Yale offers open access to millions of resources


Image credits: Yale Digital Commons website
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Yale University is planning to become the first Ivy League school to offer an open access commons to millions of digital images from its archives, all free of licenses for transmission or use.

So far the university has digitized 250,000 of 1.5 million records they have pulled, but they expect the number to grow substantially as they continue through their catalogs. The collections go from art to zoology and include resources that range from a small limestone stela with hieroglyphic inscription from the Peabody Museum of Natural History, a Mozart sonata in the composer's own hand from the Beinecke Rare Book and Manuscript Library, and a watercolor by William Blake from the collection of prints and drawings in the Yale Center for British Art.

“That Yale has achieved the goal of making its collections available online to students, scholars, and the general public, in a free and open-access environment, is a splendid achievement that we hope will inspire other colleges and universities internationally to follow suit," said Amy Meyers, director of the Yale Center for British Art. “The ability to publish images directly from our online catalogues without charge will encourage the increased use of our collections for scholarship, a benefit to which we look forward with the greatest excitement."

The Yale art collections are world-renowned and the university's library system is the world's seventh largest, with over 10 million volumes and many more manuscripts and documents across 18 libraries. The Peabody Museum of Natural History collections include more than 12 million specimens and objects. This new open access policy will be of great benefit to scholars, artists, and educators across disciplines and around the world.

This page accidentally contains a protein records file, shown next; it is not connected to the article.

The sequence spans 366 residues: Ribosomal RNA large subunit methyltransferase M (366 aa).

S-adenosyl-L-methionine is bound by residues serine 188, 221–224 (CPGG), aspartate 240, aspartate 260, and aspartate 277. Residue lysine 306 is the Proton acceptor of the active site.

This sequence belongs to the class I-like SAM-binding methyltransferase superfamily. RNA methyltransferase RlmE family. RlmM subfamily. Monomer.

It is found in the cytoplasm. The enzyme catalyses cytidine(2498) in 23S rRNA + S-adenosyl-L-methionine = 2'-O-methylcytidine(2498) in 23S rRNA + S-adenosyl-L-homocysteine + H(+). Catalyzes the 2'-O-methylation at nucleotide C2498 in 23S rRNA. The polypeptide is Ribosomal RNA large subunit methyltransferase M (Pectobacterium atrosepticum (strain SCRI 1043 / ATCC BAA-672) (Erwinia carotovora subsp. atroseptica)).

“High costs of reproduction rights have traditionally limited the ability of scholars, especially ones early in their careers, to publish richly illustrated books and articles in the history of art, architecture, and material and visual culture," said Mariet Westermann, vice president of the Andrew W. Mellon Foundation. “Yale’s new policy provides an important model to follow."

The Cross Collection Discovery search portion of the Yale Digital Commons is built on open source tools and platforms, including Apache Solr, VuFind, OAICat, OAI-PMH, CDWA-Lite, Darwin Core, Dublin Core, and MARCXML.

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